#define BED_CENTER_AT_0_0 constant appears only in that line and nowhere else in the source code. Maybe it was a change in progress back then?
Anyhow, rather than hardcode the Z offset again, I set it to 0.00:
#define MANUAL_X_HOME_POS -100 #define MANUAL_Y_HOME_POS -127 #define MANUAL_Z_HOME_POS 0.0
Recompile and reload the firmware, then change the startup G-Code to use
G28 Z without the offset.
Doing so means I can measure and adjust the actual Z offset with
M206, then store the value in EEPROM with
M206 Z-2.25 M500
I went a little short at -2.25, for reasons I cannot explain now.
Measuring the offset goes like this:
- Zero the offset:
- Move the extruder off to the right:
- Home Z:
- Get some air under the nozzle:
- Measure the actual clearance, perhaps using your taper gauge, at (let’s say) 1.7 mm
- Set (1.7 – 4.0) as the offset:
- Print a box and adjust the offset accordingly
Using my actual measurement, not the for-instance example, I resliced the box, printed it, and it came out at 2.94 mm, just slightly short, so I re-tweaked the offset to
Z-3.28 and re-stored it.
Embiggening the wall thickness turned out to be a matter of updating the filament diameter. I measured the start of the current spool of orange PETG at 1.75 mm, the same as the previous natural PETG spool, but the current section is 1.70 mm. Plugging that into Slic3r, reslicing, and reprinting produced a dead-on square: 3.00 mm tall with 1.20 mm walls:
The skirt now comes out at 0.25 mm, the way it should, too. The difference between the original 0.20 mm skirt and 0.25 mm suggests the squashed center thread (of the three in the skirt around the first set of five boxes) forced the two adjacent threads to become a bit taller, for lack of somewhere for the excess plastic to go on one side of each thread, and the nozzle rode higher than you’d (well, I’d) expect from the bare numbers.
The picture is missing a few squares in the middle, because I couldn’t believe changing the
G28 Z-2.15 offset had no effect. It was easier to believe I’d inadvertently loaded the wrong file than the software / firmware was doing something wrong.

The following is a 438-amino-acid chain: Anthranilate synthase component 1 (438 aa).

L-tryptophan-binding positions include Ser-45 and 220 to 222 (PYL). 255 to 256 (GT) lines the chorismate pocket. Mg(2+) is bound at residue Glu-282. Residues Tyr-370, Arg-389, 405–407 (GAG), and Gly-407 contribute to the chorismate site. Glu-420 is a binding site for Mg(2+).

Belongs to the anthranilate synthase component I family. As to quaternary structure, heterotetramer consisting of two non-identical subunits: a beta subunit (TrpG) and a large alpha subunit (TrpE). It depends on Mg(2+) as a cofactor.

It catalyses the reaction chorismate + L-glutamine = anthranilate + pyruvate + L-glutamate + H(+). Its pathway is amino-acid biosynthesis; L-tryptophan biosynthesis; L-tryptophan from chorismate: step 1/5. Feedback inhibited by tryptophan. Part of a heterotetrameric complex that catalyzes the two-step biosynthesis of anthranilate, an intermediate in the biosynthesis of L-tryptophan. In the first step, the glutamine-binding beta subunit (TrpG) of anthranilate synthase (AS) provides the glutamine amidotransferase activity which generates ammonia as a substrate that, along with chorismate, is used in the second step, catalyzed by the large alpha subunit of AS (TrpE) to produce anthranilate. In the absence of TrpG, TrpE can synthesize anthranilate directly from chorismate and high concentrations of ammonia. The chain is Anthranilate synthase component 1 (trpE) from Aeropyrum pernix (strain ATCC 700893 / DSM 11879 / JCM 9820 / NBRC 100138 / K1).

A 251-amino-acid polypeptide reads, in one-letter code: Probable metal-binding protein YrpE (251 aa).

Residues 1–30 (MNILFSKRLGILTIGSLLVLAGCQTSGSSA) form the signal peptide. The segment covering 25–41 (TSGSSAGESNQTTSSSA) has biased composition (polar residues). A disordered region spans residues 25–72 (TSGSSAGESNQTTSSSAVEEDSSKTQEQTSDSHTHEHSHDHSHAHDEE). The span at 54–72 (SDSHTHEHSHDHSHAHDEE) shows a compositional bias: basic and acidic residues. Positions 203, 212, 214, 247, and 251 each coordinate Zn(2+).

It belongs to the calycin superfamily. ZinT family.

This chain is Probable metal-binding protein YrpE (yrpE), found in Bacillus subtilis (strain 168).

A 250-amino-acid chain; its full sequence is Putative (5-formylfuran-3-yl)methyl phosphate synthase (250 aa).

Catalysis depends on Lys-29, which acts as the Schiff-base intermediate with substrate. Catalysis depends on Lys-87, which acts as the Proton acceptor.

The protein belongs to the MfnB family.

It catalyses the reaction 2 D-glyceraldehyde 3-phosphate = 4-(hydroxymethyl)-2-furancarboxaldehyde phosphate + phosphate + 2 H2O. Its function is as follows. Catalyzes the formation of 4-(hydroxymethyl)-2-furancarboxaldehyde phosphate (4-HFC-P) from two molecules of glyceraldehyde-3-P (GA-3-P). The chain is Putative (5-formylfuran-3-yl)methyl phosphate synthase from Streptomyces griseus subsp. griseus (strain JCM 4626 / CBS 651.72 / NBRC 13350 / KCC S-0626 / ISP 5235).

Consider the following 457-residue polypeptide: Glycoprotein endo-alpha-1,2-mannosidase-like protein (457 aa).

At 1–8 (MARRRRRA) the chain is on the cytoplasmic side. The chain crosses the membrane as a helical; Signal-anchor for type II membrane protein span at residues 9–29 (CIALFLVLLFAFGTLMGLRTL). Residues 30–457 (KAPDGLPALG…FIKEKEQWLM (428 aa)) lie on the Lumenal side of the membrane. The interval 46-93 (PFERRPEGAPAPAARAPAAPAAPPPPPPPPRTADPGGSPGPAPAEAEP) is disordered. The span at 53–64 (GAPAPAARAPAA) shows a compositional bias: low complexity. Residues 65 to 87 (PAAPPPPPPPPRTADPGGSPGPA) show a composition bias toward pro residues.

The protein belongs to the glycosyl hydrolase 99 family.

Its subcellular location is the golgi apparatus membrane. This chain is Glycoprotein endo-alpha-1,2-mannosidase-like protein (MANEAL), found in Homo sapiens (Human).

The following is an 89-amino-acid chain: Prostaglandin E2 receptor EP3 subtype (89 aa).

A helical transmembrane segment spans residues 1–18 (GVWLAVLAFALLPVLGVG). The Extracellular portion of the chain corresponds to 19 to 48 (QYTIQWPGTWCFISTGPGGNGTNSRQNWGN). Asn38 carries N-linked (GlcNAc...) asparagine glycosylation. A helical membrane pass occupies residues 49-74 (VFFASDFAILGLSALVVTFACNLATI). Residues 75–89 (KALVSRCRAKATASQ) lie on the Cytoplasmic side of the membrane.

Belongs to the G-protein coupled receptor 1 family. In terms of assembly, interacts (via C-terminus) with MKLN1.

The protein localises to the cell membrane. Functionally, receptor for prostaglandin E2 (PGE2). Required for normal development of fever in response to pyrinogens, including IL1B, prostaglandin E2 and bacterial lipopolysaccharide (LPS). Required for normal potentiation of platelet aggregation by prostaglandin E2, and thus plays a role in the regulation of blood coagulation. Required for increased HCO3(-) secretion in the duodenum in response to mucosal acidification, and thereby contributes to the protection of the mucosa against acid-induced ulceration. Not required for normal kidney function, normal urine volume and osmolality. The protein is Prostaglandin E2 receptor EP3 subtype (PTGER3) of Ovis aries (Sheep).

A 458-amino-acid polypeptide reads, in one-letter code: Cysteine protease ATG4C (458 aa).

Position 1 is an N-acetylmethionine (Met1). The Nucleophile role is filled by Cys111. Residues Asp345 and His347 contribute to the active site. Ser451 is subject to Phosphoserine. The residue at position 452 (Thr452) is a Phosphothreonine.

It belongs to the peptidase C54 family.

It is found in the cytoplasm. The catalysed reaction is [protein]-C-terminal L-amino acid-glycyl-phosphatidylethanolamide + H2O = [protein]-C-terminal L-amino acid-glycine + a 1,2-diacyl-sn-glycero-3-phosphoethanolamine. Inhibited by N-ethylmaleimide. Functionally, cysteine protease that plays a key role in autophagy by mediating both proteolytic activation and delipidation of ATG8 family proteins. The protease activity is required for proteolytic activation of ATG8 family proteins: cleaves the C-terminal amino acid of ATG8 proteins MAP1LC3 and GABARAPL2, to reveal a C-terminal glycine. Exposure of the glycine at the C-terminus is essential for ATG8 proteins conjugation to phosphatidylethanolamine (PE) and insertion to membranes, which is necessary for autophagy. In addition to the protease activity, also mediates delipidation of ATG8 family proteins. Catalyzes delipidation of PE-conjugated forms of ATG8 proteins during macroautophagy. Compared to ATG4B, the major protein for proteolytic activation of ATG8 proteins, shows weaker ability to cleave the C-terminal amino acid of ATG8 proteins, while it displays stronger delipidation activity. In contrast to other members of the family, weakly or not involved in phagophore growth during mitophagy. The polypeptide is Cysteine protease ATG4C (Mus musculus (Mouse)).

However, during the course of the adventure, I established
M851 does exactly nothing in this context, perhaps because it applies to some different type of homing / probing / mesh leveling / whatever. You can set the Z offset with several other G-Code and M-Code commands, but the documentation isn’t always forthcoming about how the various methods interact and different firmware uses identical codes for completely different functions, so proceed with Exceedingly Great Caution.
In any event, it’s much easier and faster to adjust the printer & slicing parameters by measuring test boxes than by puzzling over actual prints, so …
The OpenSCAD source code as a GitHub Gist:
All of the (surviving) battery packs produce 9.0 to 9.2 V, a bit hotter than the pair of fully charged lithium cells the radio expects to see, but the first two radios lasted for six years under that abuse.
This one failed after a few hours. It’s a new radio, but I’m willing to assume I killed the thing and will just eat the cost.
From now on, though, both radios will run from their stock battery packs.
Maybe I’m just a slow learner.
Come to find out the end of the snout is compressed around the nib and holds it in place. I don’t know how long the fiber cylinder might be, but it slides right out of the pen body.
So I squished the snout just a little, snipped off the metal tip, filed the fiber cylinder’s end to a point, and … it sorta-kinda works, but it’ll never again be a very good pen.
Obviously, I should conjure a slightly compliant pen holder for the MPCNC.
Quite some time ago, Vedran described a silicone boot he put over the nozzle. Rather than building a mold and casting the RTV, I threw caution to the winds, ignored any acetic acid corrosion issues, and troweled a layer of RTV on the nozzle: